Los Angeles, CA, April 8 – Growing up Vietnamese American to a family with disabilities and unhealed intergenerational trauma was something very eye opening for me. In my experience, mental health and disability are rarely discussed in our Vietnamese American cultural upbringing, and they are often seen as shameful. In fact, they were portrayed as a curse or bad luck. On my dad’s side of the family, showing any sort of emotions or opening up about our struggles would be seen as either a weakness or a threat. I have observed many comparisons and slights that my dad experienced for being disabled and different from his own relatives and siblings.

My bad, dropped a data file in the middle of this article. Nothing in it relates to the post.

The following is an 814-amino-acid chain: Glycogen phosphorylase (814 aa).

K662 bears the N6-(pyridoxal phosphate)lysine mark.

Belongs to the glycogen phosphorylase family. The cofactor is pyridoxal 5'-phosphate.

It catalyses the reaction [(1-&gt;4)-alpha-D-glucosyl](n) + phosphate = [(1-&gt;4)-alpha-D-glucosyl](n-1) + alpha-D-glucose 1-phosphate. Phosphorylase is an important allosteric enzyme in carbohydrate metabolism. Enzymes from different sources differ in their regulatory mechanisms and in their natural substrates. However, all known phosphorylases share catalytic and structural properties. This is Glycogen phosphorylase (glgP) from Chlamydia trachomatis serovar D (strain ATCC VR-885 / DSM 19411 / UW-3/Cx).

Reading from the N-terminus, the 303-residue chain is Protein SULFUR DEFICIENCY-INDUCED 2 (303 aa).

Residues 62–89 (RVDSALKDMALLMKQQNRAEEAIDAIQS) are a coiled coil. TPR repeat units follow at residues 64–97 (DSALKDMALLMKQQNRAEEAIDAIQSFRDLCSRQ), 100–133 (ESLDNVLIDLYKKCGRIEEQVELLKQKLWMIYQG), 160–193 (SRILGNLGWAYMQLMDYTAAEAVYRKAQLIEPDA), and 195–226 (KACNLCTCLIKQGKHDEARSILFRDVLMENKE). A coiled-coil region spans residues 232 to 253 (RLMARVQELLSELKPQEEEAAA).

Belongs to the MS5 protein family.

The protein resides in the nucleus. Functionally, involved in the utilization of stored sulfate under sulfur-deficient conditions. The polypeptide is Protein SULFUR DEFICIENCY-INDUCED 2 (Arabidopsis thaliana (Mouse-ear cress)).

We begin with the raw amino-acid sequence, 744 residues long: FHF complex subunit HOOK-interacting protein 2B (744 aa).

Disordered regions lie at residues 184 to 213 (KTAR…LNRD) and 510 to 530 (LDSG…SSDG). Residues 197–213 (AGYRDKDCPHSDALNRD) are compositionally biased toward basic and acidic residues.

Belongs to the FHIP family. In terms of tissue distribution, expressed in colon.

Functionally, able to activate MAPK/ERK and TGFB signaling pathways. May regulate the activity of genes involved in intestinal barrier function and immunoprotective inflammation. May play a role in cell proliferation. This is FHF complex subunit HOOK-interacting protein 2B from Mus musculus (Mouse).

This was something very common among kids with immigrant parents, especially in Asian families. The stigma surrounding mental health and disability has been around for decades. The society we grew up in didn’t really prioritize or support mental health and disability. There was a lot of injustice, inaccessibility, and inequity to resources and opportunities. News and entertainment media at the time didn’t help to destigmatized this. Instead, it contributed to toxic masculinity and the idealization of physically strong looking male figures while continuing the narrative that anyone who looks or seen as different should be shamed upon or ostracized. [continue reading…]